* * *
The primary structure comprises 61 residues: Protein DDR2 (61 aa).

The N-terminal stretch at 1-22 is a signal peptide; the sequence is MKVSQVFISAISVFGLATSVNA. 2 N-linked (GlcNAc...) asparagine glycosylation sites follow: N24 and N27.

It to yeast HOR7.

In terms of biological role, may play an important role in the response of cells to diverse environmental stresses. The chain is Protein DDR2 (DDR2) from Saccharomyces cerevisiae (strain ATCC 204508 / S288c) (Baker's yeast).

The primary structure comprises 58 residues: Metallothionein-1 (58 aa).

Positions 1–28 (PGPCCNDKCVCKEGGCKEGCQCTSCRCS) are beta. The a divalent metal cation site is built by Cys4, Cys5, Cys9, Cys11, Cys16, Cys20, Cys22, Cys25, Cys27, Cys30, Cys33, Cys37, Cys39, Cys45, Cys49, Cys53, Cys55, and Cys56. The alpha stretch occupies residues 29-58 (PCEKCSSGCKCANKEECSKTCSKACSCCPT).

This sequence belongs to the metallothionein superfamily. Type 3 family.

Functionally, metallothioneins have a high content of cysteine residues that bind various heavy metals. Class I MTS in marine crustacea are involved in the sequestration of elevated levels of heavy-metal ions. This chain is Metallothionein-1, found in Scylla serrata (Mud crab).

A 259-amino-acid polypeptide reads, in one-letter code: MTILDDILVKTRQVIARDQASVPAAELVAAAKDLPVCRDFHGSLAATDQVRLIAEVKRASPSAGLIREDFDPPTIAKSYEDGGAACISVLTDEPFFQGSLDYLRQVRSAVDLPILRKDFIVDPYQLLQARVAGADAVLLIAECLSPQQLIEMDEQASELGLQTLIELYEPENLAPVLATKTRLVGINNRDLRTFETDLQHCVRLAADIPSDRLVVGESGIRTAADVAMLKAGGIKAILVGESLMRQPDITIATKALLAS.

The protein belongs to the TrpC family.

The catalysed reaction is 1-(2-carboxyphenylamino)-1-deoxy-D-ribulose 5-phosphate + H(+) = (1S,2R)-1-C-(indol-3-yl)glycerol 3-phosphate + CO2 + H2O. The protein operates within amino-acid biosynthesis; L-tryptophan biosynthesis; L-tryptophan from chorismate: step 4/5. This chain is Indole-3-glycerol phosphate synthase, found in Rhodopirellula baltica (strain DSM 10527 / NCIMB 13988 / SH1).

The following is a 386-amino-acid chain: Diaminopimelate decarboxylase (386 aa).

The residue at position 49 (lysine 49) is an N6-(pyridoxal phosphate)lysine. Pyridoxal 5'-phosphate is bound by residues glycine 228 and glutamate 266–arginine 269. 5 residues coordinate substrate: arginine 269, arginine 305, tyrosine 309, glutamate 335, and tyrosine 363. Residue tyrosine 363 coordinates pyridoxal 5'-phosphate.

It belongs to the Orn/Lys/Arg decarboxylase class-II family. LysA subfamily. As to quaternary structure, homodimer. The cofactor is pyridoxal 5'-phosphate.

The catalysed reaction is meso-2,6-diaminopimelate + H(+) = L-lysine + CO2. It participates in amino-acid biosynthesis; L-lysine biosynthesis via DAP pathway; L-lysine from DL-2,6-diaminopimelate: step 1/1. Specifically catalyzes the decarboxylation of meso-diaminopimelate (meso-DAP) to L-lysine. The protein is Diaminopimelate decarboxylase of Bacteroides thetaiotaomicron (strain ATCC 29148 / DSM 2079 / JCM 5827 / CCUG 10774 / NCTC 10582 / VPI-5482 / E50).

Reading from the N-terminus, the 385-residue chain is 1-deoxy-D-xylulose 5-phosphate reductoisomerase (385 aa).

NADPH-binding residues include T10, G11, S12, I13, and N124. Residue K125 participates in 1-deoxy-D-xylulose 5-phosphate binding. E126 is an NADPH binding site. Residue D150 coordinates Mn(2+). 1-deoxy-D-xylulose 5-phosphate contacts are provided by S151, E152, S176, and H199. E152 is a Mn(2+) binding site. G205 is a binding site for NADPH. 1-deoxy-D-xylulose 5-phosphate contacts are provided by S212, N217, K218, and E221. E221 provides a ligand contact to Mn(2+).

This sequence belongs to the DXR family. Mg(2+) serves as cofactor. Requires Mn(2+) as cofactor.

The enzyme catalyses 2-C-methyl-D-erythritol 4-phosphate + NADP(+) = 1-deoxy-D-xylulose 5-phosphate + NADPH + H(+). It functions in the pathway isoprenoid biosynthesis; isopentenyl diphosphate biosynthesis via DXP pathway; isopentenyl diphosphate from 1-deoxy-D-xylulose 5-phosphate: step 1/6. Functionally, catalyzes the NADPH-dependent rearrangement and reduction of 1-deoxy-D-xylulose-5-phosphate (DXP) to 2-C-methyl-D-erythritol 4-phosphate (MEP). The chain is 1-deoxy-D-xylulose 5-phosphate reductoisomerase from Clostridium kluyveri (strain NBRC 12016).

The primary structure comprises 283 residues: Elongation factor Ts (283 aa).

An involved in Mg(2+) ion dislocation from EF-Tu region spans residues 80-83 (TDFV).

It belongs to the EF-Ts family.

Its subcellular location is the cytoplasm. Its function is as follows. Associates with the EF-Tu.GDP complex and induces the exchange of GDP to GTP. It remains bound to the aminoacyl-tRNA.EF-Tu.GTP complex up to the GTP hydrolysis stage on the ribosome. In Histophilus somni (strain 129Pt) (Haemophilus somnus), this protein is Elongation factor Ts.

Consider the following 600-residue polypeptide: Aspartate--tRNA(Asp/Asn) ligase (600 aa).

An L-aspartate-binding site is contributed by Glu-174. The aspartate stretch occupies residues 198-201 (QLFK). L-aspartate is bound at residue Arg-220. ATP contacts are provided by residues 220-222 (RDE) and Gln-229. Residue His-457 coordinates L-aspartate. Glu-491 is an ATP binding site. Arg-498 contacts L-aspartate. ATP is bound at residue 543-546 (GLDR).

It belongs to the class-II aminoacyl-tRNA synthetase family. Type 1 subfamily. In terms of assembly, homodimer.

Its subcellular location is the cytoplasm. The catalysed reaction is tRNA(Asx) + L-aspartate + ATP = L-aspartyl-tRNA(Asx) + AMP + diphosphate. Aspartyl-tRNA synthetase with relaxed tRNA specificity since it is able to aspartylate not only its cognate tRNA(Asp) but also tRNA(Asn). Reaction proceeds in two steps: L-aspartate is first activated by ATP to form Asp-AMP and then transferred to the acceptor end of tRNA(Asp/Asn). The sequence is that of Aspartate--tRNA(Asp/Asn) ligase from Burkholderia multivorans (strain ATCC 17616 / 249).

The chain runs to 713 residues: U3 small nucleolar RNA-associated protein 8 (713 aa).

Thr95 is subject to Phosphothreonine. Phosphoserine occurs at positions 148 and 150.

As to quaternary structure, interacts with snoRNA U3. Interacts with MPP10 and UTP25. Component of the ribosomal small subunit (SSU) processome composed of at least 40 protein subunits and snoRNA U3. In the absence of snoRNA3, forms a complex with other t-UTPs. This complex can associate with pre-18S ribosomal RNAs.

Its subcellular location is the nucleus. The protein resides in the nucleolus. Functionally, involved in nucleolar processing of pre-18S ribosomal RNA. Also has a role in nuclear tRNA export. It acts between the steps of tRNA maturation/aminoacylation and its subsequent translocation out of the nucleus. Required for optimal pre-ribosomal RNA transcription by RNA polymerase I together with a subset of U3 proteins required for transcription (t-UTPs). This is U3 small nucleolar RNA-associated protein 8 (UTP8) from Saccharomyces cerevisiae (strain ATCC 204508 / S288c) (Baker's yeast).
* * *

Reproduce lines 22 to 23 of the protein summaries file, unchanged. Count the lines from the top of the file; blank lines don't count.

It belongs to the EF-Ts family.

Its subcellular location is the cytoplasm. Its function is as follows. Associates with the EF-Tu.GDP complex and induces the exchange of GDP to GTP. It remains bound to the aminoacyl-tRNA.EF-Tu.GTP complex up to the GTP hydrolysis stage on the ribosome. In Histophilus somni (strain 129Pt) (Haemophilus somnus), this protein is Elongation factor Ts.